Which basically means that unless an organization is presenting a tool which uses the data directly for managing PPC keyword research and/or account management, Google aren’t going to allow API access to that organization. And because Wordtracker’s tools are more designed for organic SEO, we fall foul of this decision.

Goodbye Google

In order to keep providing the tools and features our customers want, we have had to make a difficult decision: whether or not to stop complying with the requirements for the Google API.

In order to meet them we would have to alter our toolset in a way that would mean withdrawing components and functions that we’ve developed in response to demand from you, our customers.

So we’ve taken the decision to move on from using Google’s AdWords API.

The Adwords API is the only way of reliably providing Google keyword research data – without it we’re not able show Google data in the way that it’s presented by Google themselves (and in the way that Google like to have it shown).

However, if we were to meet the minimum requirements for the Google AdWords API, our toolset would have to be more focused towards Pay Per Click advertising, rather than focusing on our core strength which is Organic SEO.

These tools include (but aren’t limited to) your Ranking Reports and some of the competitive data that we present to help you strategize your SEO campaigns.

 Hello, SEMRush data

We have a fantastic solution in our friends at SEMRush. In anticipation of the withdrawal of our Google AdWords API access, we’ve previously done some work on SEMRush data and the possibilities available for incorporating it into our own toolset, and this is the perfect time to implement it.

You’ll see it in the tool now, in the Google tab:

It’s SEMRush’s search engine data, which thousands of marketers use and trust – and now it’s available to you, too.

So who is SEMRush, anyway?

SEMRush is a popular competitive analysis tool from the people who built the SEOQuake toolbar. If you haven’t heard of them, they handle over 95 million keywords from ten different territories: here’s what they say about it:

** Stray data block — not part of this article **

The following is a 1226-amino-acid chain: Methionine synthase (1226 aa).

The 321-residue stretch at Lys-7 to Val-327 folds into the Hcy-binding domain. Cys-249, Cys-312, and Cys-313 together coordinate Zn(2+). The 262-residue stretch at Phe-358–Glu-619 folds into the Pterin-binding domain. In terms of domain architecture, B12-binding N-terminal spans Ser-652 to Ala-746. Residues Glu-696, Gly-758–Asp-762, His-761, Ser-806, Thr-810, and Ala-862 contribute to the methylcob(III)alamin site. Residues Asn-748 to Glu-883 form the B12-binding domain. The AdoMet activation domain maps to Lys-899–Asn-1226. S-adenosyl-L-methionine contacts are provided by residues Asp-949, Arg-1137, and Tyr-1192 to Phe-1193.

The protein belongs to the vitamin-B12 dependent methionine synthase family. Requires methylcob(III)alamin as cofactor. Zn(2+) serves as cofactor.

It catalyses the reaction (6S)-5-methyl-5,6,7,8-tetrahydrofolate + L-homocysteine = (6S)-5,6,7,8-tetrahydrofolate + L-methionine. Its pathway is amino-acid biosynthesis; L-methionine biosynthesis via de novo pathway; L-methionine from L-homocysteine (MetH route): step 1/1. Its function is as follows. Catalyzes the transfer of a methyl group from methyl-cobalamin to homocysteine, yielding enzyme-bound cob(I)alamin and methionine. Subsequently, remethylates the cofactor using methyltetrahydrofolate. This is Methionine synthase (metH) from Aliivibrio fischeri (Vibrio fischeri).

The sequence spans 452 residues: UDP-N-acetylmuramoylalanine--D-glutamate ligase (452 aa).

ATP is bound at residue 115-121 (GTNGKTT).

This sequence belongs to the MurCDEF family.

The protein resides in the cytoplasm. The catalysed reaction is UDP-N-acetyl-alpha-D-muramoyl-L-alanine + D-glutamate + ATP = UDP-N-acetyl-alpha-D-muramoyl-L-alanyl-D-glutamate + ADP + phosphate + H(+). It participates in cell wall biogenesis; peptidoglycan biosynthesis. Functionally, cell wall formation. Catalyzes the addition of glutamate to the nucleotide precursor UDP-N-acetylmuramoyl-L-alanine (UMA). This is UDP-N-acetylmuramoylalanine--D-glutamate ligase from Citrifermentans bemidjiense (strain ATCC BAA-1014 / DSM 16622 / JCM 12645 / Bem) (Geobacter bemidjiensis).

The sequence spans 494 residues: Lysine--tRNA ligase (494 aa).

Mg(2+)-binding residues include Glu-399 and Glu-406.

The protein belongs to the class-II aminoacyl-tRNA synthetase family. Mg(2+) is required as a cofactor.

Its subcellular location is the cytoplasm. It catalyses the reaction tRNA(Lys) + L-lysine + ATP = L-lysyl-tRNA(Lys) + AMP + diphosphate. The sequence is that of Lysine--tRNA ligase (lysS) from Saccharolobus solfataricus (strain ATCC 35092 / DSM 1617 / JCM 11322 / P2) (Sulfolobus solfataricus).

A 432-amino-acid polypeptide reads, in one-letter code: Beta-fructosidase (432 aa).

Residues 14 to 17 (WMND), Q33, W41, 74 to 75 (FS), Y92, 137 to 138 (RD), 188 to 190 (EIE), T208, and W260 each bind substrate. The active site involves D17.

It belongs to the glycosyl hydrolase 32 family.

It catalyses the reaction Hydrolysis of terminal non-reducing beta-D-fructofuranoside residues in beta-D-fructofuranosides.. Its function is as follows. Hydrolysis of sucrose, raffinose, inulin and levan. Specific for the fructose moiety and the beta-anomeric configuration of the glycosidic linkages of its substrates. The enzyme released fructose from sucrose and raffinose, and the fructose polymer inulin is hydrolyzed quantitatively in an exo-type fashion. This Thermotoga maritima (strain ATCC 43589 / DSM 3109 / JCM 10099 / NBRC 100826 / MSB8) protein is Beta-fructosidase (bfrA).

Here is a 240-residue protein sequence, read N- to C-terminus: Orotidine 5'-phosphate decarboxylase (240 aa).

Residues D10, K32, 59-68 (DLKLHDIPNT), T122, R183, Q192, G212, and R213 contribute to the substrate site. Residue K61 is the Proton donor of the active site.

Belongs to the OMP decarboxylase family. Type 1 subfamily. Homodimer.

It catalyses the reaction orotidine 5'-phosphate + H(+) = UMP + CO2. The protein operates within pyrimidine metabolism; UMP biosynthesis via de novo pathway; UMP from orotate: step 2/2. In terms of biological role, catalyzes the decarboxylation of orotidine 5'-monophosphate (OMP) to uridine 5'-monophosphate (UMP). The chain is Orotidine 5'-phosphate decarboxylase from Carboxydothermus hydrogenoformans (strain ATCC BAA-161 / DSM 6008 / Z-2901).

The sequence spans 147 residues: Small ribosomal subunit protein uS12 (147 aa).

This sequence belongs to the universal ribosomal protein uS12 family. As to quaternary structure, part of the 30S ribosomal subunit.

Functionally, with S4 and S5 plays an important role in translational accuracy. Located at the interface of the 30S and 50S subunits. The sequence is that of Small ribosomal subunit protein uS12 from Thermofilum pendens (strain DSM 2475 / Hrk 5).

“The data begins with SEMrush. We don’t aggregate data from other services but rather we go straight to the source and track each individual keyword as a separate entity in our database, taking the actual values and metrics from Google and Bing for each database. Finally, these statistics are presented directly through our interface [Note: we'll be using our own interface to show this data via SEMRush's API]. We then refresh this data on a regular schedule to ensure that you’re not only seeing the most accurate data, but the most current as well.”

Why use SEMRush data? Isn’t Google data more accurate?

Like the data in Google AdWords, SEMRush data does lean towards the PPC, but that’s never stopped us from presenting it with an Organic SEO slant with organic competition metrics: which means that the mashup between SEMRush and Wordtracker will look very similar to the interface we had with Google.

But there are a couple of significant advantages to having the SEMRush data. They have way more data points than Google will present – which means that over time we’ll be able to consider including:

1) More competitive data, such as who ranks for each keyword at the time of the data being collected (the database is updated monthly, with more popular keywords being updated more regularly than this).

2) Historical data on each keyword (which is a popular request from Wordtracker users).

And from now on we will be including:

3) More data for your research: SEMRush don’t limit the number of keywords that can be returned for a query. While Google’s maximum is 800 keywords, we’ll now be able to show you up to 1,000 keywords for each search, as long as those keywords exist in the SEMRush database. While some of the keywords presented may differ in certain niches from the Google data, these are keywords from Google that SEMRush offer: and they’ve made it very straightforward for us to present.

Will I notice the difference?

If you’re used to the Google data then you may well see some differences, but search volumes correlate well. (It’s worth mentioning that, like the Google data we’ve been presenting up until now in our system, these are Exact Match volumes):

We’d love to hear how you get on with the new data.

Wordtracker Blog

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Landing Page Optimization: Goodbye stock photos and Happy Man, hello social media

Though marketers might have gotten away with stock photos in print ads and on billboards for many years, we’ve become so accustomed to seeing real people on the same platform you are communicating your marketing messages. That’s because phony stock photos raise a red flag, since we are all now on the Social Web.
Marketingsherpa Blog